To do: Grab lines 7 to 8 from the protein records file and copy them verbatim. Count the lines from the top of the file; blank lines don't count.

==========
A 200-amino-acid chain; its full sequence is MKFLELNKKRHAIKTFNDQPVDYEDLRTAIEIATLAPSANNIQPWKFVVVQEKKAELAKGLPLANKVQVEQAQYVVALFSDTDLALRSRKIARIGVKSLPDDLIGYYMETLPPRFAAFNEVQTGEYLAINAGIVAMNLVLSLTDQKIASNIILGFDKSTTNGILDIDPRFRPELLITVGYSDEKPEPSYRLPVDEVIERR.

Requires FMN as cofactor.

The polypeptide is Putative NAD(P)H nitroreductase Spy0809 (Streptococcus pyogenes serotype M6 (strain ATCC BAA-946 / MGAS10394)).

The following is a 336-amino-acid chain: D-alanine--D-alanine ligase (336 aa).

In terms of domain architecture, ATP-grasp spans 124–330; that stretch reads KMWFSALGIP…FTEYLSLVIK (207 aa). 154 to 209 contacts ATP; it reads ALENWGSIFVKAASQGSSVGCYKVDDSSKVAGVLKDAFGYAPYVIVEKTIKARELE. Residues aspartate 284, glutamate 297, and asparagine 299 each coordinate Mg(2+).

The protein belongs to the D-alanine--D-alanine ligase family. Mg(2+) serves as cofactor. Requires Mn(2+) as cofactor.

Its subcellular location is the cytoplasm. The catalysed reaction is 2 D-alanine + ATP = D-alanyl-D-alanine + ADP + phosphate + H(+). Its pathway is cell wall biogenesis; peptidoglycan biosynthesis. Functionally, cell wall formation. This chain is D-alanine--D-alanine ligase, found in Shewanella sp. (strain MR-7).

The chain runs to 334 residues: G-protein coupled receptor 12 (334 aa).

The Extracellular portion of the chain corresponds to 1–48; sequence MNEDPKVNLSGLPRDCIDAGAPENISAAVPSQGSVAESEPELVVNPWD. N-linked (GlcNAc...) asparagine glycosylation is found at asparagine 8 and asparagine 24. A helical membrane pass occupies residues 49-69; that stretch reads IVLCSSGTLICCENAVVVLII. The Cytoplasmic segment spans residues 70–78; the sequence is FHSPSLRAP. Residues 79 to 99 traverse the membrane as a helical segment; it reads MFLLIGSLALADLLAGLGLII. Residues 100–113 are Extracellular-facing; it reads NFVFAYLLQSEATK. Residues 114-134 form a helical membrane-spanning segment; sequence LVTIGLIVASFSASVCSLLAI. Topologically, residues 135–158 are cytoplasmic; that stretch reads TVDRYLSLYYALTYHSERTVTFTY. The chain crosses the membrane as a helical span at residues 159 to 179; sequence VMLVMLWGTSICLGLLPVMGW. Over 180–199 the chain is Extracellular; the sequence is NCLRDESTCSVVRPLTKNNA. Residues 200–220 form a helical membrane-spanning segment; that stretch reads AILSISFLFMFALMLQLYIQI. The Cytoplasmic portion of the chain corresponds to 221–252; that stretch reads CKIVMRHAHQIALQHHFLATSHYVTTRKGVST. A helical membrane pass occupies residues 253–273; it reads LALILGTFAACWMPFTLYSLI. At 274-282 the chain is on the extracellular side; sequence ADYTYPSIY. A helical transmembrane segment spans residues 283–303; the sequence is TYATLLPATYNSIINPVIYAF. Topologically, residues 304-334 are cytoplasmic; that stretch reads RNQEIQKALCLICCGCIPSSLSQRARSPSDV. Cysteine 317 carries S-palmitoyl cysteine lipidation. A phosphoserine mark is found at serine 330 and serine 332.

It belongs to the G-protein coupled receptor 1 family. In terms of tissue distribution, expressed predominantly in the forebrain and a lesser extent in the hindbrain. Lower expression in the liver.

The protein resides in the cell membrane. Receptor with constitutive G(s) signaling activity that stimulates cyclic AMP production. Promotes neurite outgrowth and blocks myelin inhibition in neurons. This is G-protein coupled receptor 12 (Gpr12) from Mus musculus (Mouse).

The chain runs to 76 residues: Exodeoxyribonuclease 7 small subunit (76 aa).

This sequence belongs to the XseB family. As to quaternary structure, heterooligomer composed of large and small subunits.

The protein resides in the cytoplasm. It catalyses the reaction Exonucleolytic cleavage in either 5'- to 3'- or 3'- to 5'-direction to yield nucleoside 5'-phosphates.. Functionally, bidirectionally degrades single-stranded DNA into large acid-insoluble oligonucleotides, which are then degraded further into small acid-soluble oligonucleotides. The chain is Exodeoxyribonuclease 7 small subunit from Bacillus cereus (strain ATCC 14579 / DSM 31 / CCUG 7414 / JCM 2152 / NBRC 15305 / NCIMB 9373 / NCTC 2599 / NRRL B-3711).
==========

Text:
Its subcellular location is the cytoplasm. The catalysed reaction is 2 D-alanine + ATP = D-alanyl-D-alanine + ADP + phosphate + H(+). Its pathway is cell wall biogenesis; peptidoglycan biosynthesis. Functionally, cell wall formation. This chain is D-alanine--D-alanine ligase, found in Shewanella sp. (strain MR-7).

The chain runs to 334 residues: G-protein coupled receptor 12 (334 aa).